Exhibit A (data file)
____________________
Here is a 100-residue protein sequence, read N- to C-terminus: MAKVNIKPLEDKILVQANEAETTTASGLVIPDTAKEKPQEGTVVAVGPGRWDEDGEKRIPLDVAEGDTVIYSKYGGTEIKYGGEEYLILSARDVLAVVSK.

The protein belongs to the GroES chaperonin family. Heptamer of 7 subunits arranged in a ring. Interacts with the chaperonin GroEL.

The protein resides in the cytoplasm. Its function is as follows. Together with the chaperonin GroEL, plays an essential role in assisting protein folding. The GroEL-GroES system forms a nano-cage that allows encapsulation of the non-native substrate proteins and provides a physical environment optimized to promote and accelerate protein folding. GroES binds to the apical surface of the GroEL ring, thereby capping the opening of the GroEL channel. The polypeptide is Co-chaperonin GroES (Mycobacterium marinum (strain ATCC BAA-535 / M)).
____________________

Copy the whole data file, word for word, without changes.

Here is a 100-residue protein sequence, read N- to C-terminus: MAKVNIKPLEDKILVQANEAETTTASGLVIPDTAKEKPQEGTVVAVGPGRWDEDGEKRIPLDVAEGDTVIYSKYGGTEIKYGGEEYLILSARDVLAVVSK.

The protein belongs to the GroES chaperonin family. Heptamer of 7 subunits arranged in a ring. Interacts with the chaperonin GroEL.

The protein resides in the cytoplasm. Its function is as follows. Together with the chaperonin GroEL, plays an essential role in assisting protein folding. The GroEL-GroES system forms a nano-cage that allows encapsulation of the non-native substrate proteins and provides a physical environment optimized to promote and accelerate protein folding. GroES binds to the apical surface of the GroEL ring, thereby capping the opening of the GroEL channel. The polypeptide is Co-chaperonin GroES (Mycobacterium marinum (strain ATCC BAA-535 / M)).